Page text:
The Royal Australian Air Force plans to convert 12 F/A-18F Super Hornets to the EA-18G configuration, greatly boosting its air combat capability. (LACW Kylie Gibson)
MELBOURNE, Australia — The Royal Australian Air Force would become the only non-U.S. operator of the Growler electronic attack aircraft in the Asia-Pacific region under plans to convert 12 F/A-18F Super Hornets to the EA-18G configuration, greatly boosting its air combat capability.
Defence Minister Stephen Smith and Minister for Defence Materiel Jason Clare jointly announced the plan — which will cost 1.5 billion Australian dollars ($1.6 billion), including conversion kits, support equipment, spares and training — on Aug. 23 The funds will come from money allocated in the current Defence Capability Plan.
Twelve of Australia’s 24 Super Hornets were prewired for possible conversion to Growler, which added $35 million to the initial $6 billion acquisition cost. The government has also recently spent a further $20 million on long-lead equipment, taking advantage of final U.S. Navy orders for Growler-specific items.
According to Clare, the U.S. experience of combining Growler capability with fifth-generation fighters such as the F-22 Raptor is one reason for the Growler decision.
“Having that extra level of capability will provide extra support, not just for the Joint Strike Fighters that we acquire, but Growler will add that extra level of capability to support all our air, land and naval assets, as well,” he said. “The ability of Growler to work well with the JSF is something that we’ll see proven as the latter comes online later this decade.”
Australia has a requirement for up to 100 F-35As, and although it has committed to an initial batch of 14, it has so far ordered only two aircraft. The remaining 12 have been deferred by up to two years, and the timing and quantities of further orders will depend on the outcome of a review into the Australian JSF program. The results of this review are due to be announced this year.
In the meantime, the Air Force is working to assure no fighter capability gap exists between the retirement of its F/A-18A/B fleet and the arrival of the F-35A.
The Super Hornets were ordered in 2007 to bridge an earlier perceived capability gap, and the timing of the Growler induction may take the delays in the JSF program into account.
Air Vice Marshal Kym Osley, head of the New Air Combat Capability program for Australia’s Defence Materiel Organisation, said six Growlers will be converted initially and a further six in the future.
“The Growler purchase does not affect JSF numbers; the electronic attack capability is a different capability but is complementary to air combat,” he said. “The F-35A is an air combat asset, and we need a certain amount of air combat assets to meet our geostrategic requirements.”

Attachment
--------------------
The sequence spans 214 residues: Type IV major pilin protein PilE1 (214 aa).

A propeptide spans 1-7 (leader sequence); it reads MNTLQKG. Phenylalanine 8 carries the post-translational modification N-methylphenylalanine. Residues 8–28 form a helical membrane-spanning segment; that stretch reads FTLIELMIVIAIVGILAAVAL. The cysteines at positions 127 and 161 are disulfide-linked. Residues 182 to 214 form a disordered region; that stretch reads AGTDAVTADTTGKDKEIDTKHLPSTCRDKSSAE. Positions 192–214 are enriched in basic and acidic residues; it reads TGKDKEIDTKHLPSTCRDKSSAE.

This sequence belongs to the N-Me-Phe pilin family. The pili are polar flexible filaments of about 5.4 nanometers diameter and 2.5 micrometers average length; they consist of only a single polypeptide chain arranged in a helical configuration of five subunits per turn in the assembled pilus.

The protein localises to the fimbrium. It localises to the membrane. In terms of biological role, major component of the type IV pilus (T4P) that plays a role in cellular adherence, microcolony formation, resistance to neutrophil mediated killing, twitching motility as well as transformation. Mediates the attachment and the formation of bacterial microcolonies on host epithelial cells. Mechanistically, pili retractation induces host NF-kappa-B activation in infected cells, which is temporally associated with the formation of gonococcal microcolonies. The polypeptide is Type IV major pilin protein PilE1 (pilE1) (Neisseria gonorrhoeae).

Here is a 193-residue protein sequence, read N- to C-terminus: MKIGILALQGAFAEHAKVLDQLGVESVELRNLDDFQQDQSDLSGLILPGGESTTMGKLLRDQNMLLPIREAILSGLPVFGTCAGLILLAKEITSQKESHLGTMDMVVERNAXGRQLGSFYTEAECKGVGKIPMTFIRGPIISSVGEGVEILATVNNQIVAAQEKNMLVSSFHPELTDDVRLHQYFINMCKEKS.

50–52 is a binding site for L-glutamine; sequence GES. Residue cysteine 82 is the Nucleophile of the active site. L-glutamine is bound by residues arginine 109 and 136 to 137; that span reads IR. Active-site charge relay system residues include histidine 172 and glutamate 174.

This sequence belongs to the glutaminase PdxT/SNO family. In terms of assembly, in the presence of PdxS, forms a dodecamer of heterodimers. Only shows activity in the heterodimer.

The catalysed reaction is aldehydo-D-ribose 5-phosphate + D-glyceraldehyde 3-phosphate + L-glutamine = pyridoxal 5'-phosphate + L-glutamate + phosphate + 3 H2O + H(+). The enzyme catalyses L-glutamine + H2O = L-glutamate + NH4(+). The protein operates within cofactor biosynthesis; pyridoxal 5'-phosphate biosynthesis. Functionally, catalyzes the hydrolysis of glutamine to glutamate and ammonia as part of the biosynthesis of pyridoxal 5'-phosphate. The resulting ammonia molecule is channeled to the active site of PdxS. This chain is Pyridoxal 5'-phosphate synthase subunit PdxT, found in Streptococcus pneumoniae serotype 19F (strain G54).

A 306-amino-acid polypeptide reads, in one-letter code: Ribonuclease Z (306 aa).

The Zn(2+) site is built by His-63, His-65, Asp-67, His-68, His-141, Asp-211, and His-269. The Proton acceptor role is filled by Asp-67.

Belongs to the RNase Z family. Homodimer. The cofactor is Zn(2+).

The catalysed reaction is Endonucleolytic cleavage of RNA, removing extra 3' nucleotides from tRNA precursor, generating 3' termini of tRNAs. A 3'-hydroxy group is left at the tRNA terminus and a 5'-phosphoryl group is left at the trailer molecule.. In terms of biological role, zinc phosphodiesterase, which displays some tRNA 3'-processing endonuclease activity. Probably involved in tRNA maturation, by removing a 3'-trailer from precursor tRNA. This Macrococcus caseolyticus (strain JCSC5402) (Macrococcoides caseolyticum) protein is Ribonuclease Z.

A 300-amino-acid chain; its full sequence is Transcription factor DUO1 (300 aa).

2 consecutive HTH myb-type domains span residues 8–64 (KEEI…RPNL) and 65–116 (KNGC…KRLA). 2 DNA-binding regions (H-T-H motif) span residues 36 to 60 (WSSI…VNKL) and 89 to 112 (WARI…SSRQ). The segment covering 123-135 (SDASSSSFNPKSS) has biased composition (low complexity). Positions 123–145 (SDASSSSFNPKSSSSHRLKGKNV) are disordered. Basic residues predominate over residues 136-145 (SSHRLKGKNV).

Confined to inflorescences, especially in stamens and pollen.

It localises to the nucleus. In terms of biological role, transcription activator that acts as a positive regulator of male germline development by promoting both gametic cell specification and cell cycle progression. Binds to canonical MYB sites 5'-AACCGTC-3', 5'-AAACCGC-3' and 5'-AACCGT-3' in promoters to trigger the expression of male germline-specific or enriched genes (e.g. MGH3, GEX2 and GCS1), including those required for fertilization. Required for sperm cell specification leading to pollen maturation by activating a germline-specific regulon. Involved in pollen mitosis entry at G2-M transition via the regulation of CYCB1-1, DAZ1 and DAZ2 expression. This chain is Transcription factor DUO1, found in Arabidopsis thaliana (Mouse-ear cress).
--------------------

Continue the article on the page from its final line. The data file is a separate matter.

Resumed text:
The government was considering options to avoid a capability gap, Osley said.
“We’re doing an exhaustive analysis as we speak. We’ve looked at the schedule in great detail, in terms of costs and capability, and we’re doing that for all options,” he explained. “The minister has mentioned in the past that the more likely option will be to extend the life of the classic Hornet to dovetail with F-35A introduction. One other option is the purchase of additional Super Hornets.”
The recommendations will be placed before the government in the near future.
“The minister will decide later this year, and ultimately, the decision on the next tranche of F-35As will be taken either next year or the year after,” he said.
In other news, Australian industry has delivered the first parts for the first Air Force F-35A, AU-1, to Lockheed Martin.
At a ceremony at the Lovitt Technologies facility here Aug. 24, the company presented the first machined components to be used in the assembly of AU-1 to Lockheed Martin GM/EVP F-35 program manager Tom Burbage.
“It’s a really important day for Australia, the first part for the first Australian Joint Strike Fighter, and it’s a demonstration of the capability of Australian manufacturing,” Clare said at the event. “We are now taking the next big step, and that’s not making aircraft parts for American F-35s or those from other countries; we’re starting to make parts for our own fighter aircraft. This component leaves as a part but will come back as one of the most advanced fighter planes in the world and one which will be the spearhead, protecting Australia for many years to come.”
AU-1 is part of low-rate initial production Lot 6 and is due to be rolled out in mid-2014. It and the second aircraft will go to Luke Air Force Base, Ariz., in 2015 to help train the first Australian pilots and ground crew. They will arrive in Australia with the other 12 aircraft of the first tranche later in the decade.